8
votes
4answers
12k views

“May I know your good name?” [closed]

"May I know your good name” is a typically Indian way of honouring another person by asking their name using an adjective like sweet, good, beautiful, et cetera. Of course there won’t ever be any bad ...
6
votes
2answers
65k views

Can “casted” be the past tense of “cast”?

'The Hindu,' an Indian daily, reports: Leader of Opposition in Rajya Sabha Arun Jaitely casted his vote at Chimanbhai Patel Institute opposite Karnavati club. Does the verb cast has a form as ...
8
votes
3answers
2k views

When to use nah or right in a sentence

When I was chatting with my friend, as a part of our conversation I used a phrase. "You have laptop nah." He replied, first try to change your English, it sounds ridiculous, using words nah, right. ...
6
votes
2answers
711 views

Indian legal documents

I am a resident of India. I have never been able to understand the language used in the legal documents here. Below is an example from an agreement to sell an apartment. Herein after referred to ...
2
votes
2answers
37k views

“What day is it today?” vs. “What day is today?”

Which of the following is grammatical? What date/day is it today? What date/day is today?
7
votes
1answer
424 views

Does “tapall” or “tappies” mean “mail” in English?

I had been wondering about a non-native word in Tamil: Thabal, meaning post. This word has origins from elsewhere, and I had not been able to figure out the etymology. Searches in Internet had also ...
3
votes
5answers
43k views

Difference between “Thanking you” and “Thank you”?

I always use in my letter "Thanking you in advance for your time and consideration." But one of my colleagues said thanking you was not correct usage of English, it should be thank you. So my ...
0
votes
1answer
437 views

Please provide me correct interpretation of this sentence [duplicate]

Possible Duplicate: How does negation affect the use and understanding of “or” and “and” A's girlfriend doesn't like movies or Roses. What would be the correct ...
-1
votes
4answers
219 views

Is “class Xth” instead of “class X” ok?

Many people say, e.g., "Class Xth," "Category Xth," "Part Xth," "Street Xth," instead of "Class X," "Category X," "Part X," "Street X," respectively. Is the former right?
4
votes
1answer
224 views

Parenthetical commas and foreign English

I advise a friend on her writing, despite not quite knowing an adverb from a proverb (kidding (kinda)). Invariably, parenthetical commas such as the following: Jane, my assistant, opened the ...
4
votes
3answers
3k views

“Wednesday week”

I know that the English will say "Wednesday week" to mean a week from Wednesday. Is there a name for this sort of construction? Also, I have a friend from India who will say "today morning". Is ...
3
votes
2answers
882 views

Usage of the word “latest”

Raj has breakfast almost always before 7:45 AM. On rare occasions, he has after 7:45 AM, but never after 8:00 AM. So If he says "I always have my breakfast latest by 8:00 AM" to convey this fact, is ...
0
votes
4answers
828 views

What's the Australian or British way to say 'Ticket collector'? [closed]

I know Indians say ticket collectors while in Australia people are confused with this phrase. Please let me know how you would say that.
3
votes
2answers
740 views

Is “learning yourself” the same as “learning by yourself”?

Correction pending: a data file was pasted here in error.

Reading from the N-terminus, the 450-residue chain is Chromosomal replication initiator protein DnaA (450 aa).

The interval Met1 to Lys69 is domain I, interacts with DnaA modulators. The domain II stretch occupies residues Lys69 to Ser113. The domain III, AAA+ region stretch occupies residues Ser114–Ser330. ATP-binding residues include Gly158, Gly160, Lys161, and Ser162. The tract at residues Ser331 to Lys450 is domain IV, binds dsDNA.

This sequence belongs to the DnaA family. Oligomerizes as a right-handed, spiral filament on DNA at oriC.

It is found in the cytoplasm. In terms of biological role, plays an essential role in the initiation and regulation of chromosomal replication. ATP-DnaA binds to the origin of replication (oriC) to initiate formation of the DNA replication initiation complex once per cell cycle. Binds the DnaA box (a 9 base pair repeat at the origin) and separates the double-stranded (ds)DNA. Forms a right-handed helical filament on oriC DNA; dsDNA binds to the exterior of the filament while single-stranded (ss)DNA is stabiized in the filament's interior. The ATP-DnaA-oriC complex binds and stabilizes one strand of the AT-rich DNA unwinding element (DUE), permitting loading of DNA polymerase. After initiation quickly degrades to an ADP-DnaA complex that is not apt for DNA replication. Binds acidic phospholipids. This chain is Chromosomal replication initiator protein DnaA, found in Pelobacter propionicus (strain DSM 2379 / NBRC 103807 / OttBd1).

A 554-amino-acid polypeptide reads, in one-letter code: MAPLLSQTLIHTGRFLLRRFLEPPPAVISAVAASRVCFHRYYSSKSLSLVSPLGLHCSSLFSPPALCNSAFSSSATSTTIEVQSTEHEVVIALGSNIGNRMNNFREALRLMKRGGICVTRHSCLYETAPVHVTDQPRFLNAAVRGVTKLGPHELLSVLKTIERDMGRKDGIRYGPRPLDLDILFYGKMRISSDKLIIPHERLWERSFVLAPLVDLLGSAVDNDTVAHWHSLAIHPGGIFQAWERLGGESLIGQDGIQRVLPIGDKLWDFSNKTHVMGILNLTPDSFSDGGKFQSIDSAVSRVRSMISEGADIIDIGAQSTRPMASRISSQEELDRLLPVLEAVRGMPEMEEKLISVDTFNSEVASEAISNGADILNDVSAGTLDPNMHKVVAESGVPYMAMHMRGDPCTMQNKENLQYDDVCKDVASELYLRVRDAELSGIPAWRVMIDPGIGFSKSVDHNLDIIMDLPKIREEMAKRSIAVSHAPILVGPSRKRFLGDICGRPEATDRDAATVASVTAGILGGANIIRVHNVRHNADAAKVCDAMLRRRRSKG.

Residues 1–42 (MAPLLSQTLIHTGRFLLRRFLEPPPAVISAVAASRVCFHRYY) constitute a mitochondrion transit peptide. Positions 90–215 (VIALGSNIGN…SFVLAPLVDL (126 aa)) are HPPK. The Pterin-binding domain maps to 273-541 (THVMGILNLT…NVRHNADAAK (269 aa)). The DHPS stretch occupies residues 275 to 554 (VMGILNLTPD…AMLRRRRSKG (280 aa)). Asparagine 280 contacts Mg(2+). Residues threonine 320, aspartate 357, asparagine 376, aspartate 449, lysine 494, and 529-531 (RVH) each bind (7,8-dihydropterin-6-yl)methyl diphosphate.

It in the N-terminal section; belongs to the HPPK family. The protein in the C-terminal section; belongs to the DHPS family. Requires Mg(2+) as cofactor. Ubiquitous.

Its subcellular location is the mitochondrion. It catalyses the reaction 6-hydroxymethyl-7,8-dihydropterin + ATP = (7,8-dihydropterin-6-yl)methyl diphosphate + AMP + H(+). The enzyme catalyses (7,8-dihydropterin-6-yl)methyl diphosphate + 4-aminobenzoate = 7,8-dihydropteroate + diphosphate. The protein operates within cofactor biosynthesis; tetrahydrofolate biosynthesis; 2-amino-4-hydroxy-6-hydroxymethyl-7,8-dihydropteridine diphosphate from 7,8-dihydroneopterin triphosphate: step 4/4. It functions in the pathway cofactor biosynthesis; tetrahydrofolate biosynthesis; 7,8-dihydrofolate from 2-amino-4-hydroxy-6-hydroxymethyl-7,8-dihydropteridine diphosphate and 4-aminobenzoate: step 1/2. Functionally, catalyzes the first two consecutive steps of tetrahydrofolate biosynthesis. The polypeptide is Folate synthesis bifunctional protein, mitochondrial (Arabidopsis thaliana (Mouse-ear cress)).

(Other than the first also meaning to learn about oneself...) Is learning yourself the same as learning by yourself? How much do these two phrases differ? In India's spoken English, the former is ...
1
vote
2answers
591 views

How could I explain this situation in email? [closed]

My PM given me project and told me develop new project using existing code, but existing project is not good written. I mean they written very difficult code for very simple things. I am quiet ...
0
votes
1answer
4k views

Salutation/Professional Addressing “Dy GM”, what does it mean? [closed]

Found the addressing "Dy GM" in New Delhi area in the IT domain. What does it mean?
29
votes
8answers
8k views

What is wrong in “Please don't pluck the flowers” and other phrases used in the Indian subcontinent?

In the Indian subcontinent, especially India, there are many English words or phrases which are not a part of dictionary or not used in other parts of the world. The first one is "Please don't pluck ...
13
votes
7answers
15k views

Difference between “canteen” and “cafeteria”

Are there any differences between canteen and cafeteria? In India, usually an eating place attached to an office, factory or school is called a canteen. Of course, in some new offices it is called ...
7
votes
3answers
15k views

Meaning of the phrase “put down one's papers”

In India, the phrase "put down one's papers" means to submit one's resignation at a workplace. Is this usage universal? I suspect this is Indian.
16
votes
3answers
12k views

Saying “today morning” to mean “this morning”

As an American, I use the term this morning, but I’ve noticed some Asian Indian coworkers who always say today morning to mean what I mean by this morning. Is this an Indian English “dialectism”? Is ...
7
votes
3answers
19k views

Is the term “would-be” just an Indian usage or universal?

I've noticed that Indians use the term would-be in place of fiancé/fiancée. Usages like "Meet my would-be" and "This is my would-be" are common in introductions. I used to wonder if this is just an ...
6
votes
3answers
388 views

Is “If I would have X” an Indian shibboleth?

As I was reading a deleted question that asks whether If I would have sweet dreams, they would be about you. If my dreams ever come true, it will be with you. is correct, I noticed that the ...
13
votes
7answers
6k views

Indian-English usage of “Kindly”

I have noticed that the word "Kindly" is used a lot by some Indians speaking English as a second language. Does anyone know the origin of this?
13
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3answers
3k views

'Questions' vs. 'Concerns' vs. 'Doubts'

This is a region-specific question--Indian English I have noticed when working with colleagues from India that they use the word 'doubts' where the typical American would use the word 'questions' or ...
6
votes
7answers
12k views

Does “pants” more commonly mean “trousers” or “underpants”?

In the UK, I've heard pants being used as slang for underpants (or was it in Bridget Jones' Diary?), whereas in India it almost exclusively means "trousers". Describing the meaning of "put your pants ...